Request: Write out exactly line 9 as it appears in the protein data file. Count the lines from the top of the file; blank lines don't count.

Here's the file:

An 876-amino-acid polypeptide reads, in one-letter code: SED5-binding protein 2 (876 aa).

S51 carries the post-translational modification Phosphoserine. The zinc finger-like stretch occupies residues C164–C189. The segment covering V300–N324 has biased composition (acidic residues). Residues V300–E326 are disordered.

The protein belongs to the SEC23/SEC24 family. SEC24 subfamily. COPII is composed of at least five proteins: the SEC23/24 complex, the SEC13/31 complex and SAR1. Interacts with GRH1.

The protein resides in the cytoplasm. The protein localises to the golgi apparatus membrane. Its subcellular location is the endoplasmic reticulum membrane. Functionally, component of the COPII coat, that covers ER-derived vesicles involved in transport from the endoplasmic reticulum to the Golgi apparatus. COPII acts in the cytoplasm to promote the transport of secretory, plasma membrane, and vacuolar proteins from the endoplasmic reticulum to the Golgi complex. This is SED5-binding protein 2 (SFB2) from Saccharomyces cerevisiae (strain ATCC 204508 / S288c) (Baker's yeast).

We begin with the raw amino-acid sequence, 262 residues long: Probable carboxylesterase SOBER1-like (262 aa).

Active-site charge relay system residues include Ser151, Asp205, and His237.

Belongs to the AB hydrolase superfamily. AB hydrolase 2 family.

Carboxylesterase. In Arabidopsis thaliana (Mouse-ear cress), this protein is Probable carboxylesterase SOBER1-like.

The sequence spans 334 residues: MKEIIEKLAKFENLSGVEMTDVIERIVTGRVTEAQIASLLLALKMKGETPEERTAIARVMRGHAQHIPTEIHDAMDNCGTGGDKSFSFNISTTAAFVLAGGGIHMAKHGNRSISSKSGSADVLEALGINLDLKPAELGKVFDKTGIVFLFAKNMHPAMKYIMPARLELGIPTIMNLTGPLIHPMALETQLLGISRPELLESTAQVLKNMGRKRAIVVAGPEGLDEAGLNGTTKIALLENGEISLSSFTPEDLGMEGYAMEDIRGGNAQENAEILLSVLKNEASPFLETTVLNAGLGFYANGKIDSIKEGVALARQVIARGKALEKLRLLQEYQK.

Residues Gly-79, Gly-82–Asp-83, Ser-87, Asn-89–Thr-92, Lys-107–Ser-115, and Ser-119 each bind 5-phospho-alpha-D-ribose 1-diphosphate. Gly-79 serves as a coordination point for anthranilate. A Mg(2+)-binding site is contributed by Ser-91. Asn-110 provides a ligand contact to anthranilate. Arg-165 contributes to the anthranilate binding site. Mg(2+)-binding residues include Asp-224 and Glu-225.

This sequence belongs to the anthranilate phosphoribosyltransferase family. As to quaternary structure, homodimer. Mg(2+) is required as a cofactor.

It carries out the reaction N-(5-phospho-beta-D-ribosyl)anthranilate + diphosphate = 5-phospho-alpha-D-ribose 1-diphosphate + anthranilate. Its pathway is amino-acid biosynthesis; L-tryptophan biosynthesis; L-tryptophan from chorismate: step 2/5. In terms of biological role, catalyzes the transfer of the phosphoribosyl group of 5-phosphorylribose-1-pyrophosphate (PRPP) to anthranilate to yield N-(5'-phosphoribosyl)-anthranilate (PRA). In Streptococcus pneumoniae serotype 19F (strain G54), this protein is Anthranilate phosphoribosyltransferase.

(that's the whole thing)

The sequence spans 334 residues: MKEIIEKLAKFENLSGVEMTDVIERIVTGRVTEAQIASLLLALKMKGETPEERTAIARVMRGHAQHIPTEIHDAMDNCGTGGDKSFSFNISTTAAFVLAGGGIHMAKHGNRSISSKSGSADVLEALGINLDLKPAELGKVFDKTGIVFLFAKNMHPAMKYIMPARLELGIPTIMNLTGPLIHPMALETQLLGISRPELLESTAQVLKNMGRKRAIVVAGPEGLDEAGLNGTTKIALLENGEISLSSFTPEDLGMEGYAMEDIRGGNAQENAEILLSVLKNEASPFLETTVLNAGLGFYANGKIDSIKEGVALARQVIARGKALEKLRLLQEYQK.